Other Common Differences Between Male and Female Cannabis Plants

Aside from the clear-cut flower differences, there are a few (potential) trending characteristics between male and female cannabis plants. In many cases, male cannabis plants tend to be more gangly. They may be tall, narrow, have fewer fan leaves, and longer spacing between branches – also referred to as greater inter-nodal spacing. On the flip side, female cannabis plants are usually more compact and bushy than males.

Please keep in mind that these traits are not guaranteed, and shouldn’t be the only way to sex cannabis plants! Variations among strains and phenotypes can lead to all sorts of crazy things. The general plant structure simply may help give you a clue if you’re on the fence.

My Cannabis Plant is Male! Now What?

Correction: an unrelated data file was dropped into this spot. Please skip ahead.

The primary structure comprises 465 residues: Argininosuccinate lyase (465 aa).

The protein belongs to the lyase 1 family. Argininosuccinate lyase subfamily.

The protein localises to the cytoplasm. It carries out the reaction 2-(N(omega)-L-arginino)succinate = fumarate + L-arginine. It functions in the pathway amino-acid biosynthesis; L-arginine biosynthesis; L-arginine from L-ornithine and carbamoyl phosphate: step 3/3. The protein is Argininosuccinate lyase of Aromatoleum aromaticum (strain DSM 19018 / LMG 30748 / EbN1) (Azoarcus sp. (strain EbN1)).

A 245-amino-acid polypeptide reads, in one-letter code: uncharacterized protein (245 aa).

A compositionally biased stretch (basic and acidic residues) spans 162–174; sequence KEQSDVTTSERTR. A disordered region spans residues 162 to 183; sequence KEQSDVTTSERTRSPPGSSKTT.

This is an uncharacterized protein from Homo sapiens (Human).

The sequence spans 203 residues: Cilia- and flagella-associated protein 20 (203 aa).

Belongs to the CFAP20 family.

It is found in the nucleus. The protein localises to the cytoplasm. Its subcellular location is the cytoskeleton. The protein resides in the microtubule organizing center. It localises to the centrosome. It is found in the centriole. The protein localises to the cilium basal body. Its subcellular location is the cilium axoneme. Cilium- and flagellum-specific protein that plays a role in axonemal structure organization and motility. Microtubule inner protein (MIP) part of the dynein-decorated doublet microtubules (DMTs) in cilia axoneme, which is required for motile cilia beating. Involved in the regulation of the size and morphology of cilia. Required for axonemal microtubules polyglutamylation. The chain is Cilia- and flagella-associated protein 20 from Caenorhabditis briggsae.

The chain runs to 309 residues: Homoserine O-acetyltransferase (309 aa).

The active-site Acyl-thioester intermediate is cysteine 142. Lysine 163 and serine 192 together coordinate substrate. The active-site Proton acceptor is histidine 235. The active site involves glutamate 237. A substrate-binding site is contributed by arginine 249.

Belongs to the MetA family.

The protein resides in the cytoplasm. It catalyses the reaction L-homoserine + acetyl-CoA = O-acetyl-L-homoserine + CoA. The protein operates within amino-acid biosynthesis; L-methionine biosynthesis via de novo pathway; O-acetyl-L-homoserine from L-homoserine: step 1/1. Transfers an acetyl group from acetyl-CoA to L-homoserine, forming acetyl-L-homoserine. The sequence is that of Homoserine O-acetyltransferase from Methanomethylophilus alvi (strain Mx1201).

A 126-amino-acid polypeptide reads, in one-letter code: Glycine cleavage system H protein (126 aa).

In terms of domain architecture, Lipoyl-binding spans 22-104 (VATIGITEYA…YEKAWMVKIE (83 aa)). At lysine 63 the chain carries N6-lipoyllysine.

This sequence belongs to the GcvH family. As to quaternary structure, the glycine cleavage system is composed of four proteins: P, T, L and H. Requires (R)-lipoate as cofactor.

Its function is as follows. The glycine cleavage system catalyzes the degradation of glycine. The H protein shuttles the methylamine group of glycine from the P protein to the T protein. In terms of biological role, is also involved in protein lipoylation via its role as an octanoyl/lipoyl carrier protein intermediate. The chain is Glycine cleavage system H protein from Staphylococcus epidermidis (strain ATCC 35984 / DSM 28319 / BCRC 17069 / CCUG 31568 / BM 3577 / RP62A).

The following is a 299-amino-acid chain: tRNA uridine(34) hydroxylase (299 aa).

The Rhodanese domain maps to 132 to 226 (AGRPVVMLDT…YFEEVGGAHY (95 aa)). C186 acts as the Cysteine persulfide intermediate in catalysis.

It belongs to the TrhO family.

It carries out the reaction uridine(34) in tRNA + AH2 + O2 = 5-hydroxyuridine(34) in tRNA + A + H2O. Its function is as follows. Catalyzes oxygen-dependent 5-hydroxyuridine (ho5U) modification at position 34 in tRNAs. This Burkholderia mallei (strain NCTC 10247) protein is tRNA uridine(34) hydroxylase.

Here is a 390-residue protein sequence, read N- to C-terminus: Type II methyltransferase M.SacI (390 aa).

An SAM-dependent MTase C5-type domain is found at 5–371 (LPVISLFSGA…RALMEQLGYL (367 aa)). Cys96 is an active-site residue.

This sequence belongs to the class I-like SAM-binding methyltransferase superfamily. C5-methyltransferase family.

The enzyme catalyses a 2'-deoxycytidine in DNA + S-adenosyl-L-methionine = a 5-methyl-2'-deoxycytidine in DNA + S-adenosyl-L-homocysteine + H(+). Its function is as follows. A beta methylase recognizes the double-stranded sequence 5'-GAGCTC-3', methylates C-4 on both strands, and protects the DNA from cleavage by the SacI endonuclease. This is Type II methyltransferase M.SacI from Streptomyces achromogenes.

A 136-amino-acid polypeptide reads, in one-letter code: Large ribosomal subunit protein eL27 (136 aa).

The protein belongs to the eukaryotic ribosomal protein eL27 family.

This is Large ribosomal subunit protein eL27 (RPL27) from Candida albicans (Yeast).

I hope you started a few extra seeds, and have plenty of ladies left to grow! Once you determine that you have a male cannabis plant, get rid of it. Again, unless you want pollination and seeds, it is best to cull the males as early as possible. Simply separating the plants isn’t enough. Even if you relocate the male plant to another part of your yard, the pollen can carry in the wind. There are stories of female cannabis plants becoming pollinated from neighbors growing several blocks away.

However, the culled males don’t need to go to waste! One option is to chop up the male plant and use it to mulch other plants – much like we do with borage, fava bean greens, yarrow, and comfrey. You could also juice the leaves, which are full of nutrients. Heck, you could even steep the plant material in water to create a natural fertilizer as we do with stinging nettle. Finally, I’m sure your compost pile will welcome the male plant with open arms. Or would that be… with open worms?